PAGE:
The Use of Underwater Remotely Operated Vehicles in EOD
ROVs to Support Military, First Responders and Security Teams
Global EOD Symposium & Exhibition is a platform that addresses training and technology developed to support EOD personal and their teams in multiple services around the world. Remotely operated vehicles (ROV) are becoming a support mechanism for these highly advanced teams and Deep Trekker was on site with the DTG2 and DTX2 talking safety and efficiency.
Drones and ROVs are advancing the way EOD units manage the identification of, extraction and detonation of ordnance/IEDs. From aerial drones completing ground surveys, to first responder robots meant to deploy and contain landmines, to Deep Trekker’s underwater ROVs now being used for the purpose of subsurface ordnance detection and dive safety inspections.
“[EOD] includes bombs and warheads, guided and ballistic missiles, artillery, mortar, rocket and small arms ammunition; all mines; torpedos and depth charges; demolition charges, pyrotechnics; clusters and dispensers; cartridge and propellant actuated devices; clandestine and improvised explosive devices, and all similar or related items or components explosive in nature”. ~ Glossary of the International Ammunition and Technology Guidelines – S3.101–
Underwater Reconnaissance to Identify Ordinance – EOD
EOD units are highly trained personel with an incredibly dangerous mission. They need extensive knowledge across multiple platforms of technology; advanced and archaic, given the broad definition of the munitions they identify and dispose of. Devices are found around the globe, in current conflict zones as well as remnants of wars gone – in now heavily populated civilian areas. The incorporation of ROVs as a tool for early detection, surveillance and initial inspection, has radically increased both the efficiency of teams and the safety of units across all services of the military.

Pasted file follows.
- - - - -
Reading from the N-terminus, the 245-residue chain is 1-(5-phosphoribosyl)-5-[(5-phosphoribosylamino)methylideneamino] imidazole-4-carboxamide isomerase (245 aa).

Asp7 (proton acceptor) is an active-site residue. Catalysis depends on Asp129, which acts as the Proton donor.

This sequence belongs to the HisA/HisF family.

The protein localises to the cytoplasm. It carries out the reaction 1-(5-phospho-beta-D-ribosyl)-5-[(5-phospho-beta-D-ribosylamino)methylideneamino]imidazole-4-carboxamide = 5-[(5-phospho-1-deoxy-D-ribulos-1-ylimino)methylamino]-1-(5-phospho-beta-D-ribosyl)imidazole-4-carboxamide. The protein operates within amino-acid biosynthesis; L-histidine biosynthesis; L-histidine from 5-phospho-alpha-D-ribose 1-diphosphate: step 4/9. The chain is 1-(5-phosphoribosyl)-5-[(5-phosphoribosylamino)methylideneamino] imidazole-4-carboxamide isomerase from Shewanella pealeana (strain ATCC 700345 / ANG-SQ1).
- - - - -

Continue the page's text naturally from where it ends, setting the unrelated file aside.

The magnitude of the number of ordnance/IEDs in existence today is hard to grasp. More than 550,000 sea mines were laid during World War II which could still detonate by contact, or by sensing the magnetic change by a passing ship or submarine. Modern advancements in these devices mean they have begun to appear on vessels, bridges and underwater structures such as piers. Clearance Divers are often placed in harm’s way while performing underwater reconnaissance to identify ordnance. The ROVs can identify the ordnance and aid in the removal of the device without a diver being put at risk.
Deep Trekker is very proud to offer technology offering support and safety to the men and women who risk their lives around the world. Learning from hands on operators and officers at the Global EOD Exhibit was a fantastic opportunity to understand the needs and concerns of those on the front line and work in tandem to continue to develop advanced products in this sector.